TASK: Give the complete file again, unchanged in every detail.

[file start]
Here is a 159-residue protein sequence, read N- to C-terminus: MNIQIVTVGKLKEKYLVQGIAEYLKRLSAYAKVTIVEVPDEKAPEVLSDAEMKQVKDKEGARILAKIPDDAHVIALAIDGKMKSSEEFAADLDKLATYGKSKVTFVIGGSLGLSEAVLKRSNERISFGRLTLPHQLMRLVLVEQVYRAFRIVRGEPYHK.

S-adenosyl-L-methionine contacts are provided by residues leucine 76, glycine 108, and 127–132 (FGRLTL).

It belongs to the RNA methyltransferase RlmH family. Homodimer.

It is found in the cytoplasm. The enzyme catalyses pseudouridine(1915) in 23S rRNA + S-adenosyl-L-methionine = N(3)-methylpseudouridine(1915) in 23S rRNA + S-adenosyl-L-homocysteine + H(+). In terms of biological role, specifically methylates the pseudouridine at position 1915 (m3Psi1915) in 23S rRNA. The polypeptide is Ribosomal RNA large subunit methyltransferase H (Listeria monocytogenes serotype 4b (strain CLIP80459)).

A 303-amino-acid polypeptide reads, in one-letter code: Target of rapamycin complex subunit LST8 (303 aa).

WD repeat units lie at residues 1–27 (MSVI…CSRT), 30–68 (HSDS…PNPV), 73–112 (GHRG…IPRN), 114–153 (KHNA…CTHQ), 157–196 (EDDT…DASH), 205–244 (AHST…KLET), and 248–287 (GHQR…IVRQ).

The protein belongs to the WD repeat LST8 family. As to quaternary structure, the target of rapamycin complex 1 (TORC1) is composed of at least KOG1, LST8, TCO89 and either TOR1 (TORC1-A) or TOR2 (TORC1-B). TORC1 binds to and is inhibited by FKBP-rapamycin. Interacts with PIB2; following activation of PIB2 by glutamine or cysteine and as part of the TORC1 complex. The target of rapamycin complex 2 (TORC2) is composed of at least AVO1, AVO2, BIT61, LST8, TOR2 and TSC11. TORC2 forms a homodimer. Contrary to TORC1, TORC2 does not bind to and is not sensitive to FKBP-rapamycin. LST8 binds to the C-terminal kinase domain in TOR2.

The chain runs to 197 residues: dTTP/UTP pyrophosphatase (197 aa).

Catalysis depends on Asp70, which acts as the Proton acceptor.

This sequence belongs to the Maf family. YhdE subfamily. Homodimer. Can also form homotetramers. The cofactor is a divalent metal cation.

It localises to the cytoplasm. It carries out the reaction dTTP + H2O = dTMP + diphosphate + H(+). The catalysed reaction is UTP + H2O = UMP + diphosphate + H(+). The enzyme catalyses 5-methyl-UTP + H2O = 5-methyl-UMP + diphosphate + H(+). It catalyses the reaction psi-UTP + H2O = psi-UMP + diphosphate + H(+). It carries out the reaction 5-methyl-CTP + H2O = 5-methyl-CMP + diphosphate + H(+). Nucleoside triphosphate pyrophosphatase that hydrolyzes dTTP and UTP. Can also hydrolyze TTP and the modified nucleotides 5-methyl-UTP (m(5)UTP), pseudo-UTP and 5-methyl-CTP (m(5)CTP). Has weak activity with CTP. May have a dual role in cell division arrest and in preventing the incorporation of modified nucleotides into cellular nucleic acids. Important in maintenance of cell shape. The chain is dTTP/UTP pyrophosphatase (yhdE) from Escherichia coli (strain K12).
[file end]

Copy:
Here is a 159-residue protein sequence, read N- to C-terminus: MNIQIVTVGKLKEKYLVQGIAEYLKRLSAYAKVTIVEVPDEKAPEVLSDAEMKQVKDKEGARILAKIPDDAHVIALAIDGKMKSSEEFAADLDKLATYGKSKVTFVIGGSLGLSEAVLKRSNERISFGRLTLPHQLMRLVLVEQVYRAFRIVRGEPYHK.

S-adenosyl-L-methionine contacts are provided by residues leucine 76, glycine 108, and 127–132 (FGRLTL).

It belongs to the RNA methyltransferase RlmH family. Homodimer.

It is found in the cytoplasm. The enzyme catalyses pseudouridine(1915) in 23S rRNA + S-adenosyl-L-methionine = N(3)-methylpseudouridine(1915) in 23S rRNA + S-adenosyl-L-homocysteine + H(+). In terms of biological role, specifically methylates the pseudouridine at position 1915 (m3Psi1915) in 23S rRNA. The polypeptide is Ribosomal RNA large subunit methyltransferase H (Listeria monocytogenes serotype 4b (strain CLIP80459)).

A 303-amino-acid polypeptide reads, in one-letter code: Target of rapamycin complex subunit LST8 (303 aa).

WD repeat units lie at residues 1–27 (MSVI…CSRT), 30–68 (HSDS…PNPV), 73–112 (GHRG…IPRN), 114–153 (KHNA…CTHQ), 157–196 (EDDT…DASH), 205–244 (AHST…KLET), and 248–287 (GHQR…IVRQ).

The protein belongs to the WD repeat LST8 family. As to quaternary structure, the target of rapamycin complex 1 (TORC1) is composed of at least KOG1, LST8, TCO89 and either TOR1 (TORC1-A) or TOR2 (TORC1-B). TORC1 binds to and is inhibited by FKBP-rapamycin. Interacts with PIB2; following activation of PIB2 by glutamine or cysteine and as part of the TORC1 complex. The target of rapamycin complex 2 (TORC2) is composed of at least AVO1, AVO2, BIT61, LST8, TOR2 and TSC11. TORC2 forms a homodimer. Contrary to TORC1, TORC2 does not bind to and is not sensitive to FKBP-rapamycin. LST8 binds to the C-terminal kinase domain in TOR2.

The chain runs to 197 residues: dTTP/UTP pyrophosphatase (197 aa).

Catalysis depends on Asp70, which acts as the Proton acceptor.

This sequence belongs to the Maf family. YhdE subfamily. Homodimer. Can also form homotetramers. The cofactor is a divalent metal cation.

It localises to the cytoplasm. It carries out the reaction dTTP + H2O = dTMP + diphosphate + H(+). The catalysed reaction is UTP + H2O = UMP + diphosphate + H(+). The enzyme catalyses 5-methyl-UTP + H2O = 5-methyl-UMP + diphosphate + H(+). It catalyses the reaction psi-UTP + H2O = psi-UMP + diphosphate + H(+). It carries out the reaction 5-methyl-CTP + H2O = 5-methyl-CMP + diphosphate + H(+). Nucleoside triphosphate pyrophosphatase that hydrolyzes dTTP and UTP. Can also hydrolyze TTP and the modified nucleotides 5-methyl-UTP (m(5)UTP), pseudo-UTP and 5-methyl-CTP (m(5)CTP). Has weak activity with CTP. May have a dual role in cell division arrest and in preventing the incorporation of modified nucleotides into cellular nucleic acids. Important in maintenance of cell shape. The chain is dTTP/UTP pyrophosphatase (yhdE) from Escherichia coli (strain K12).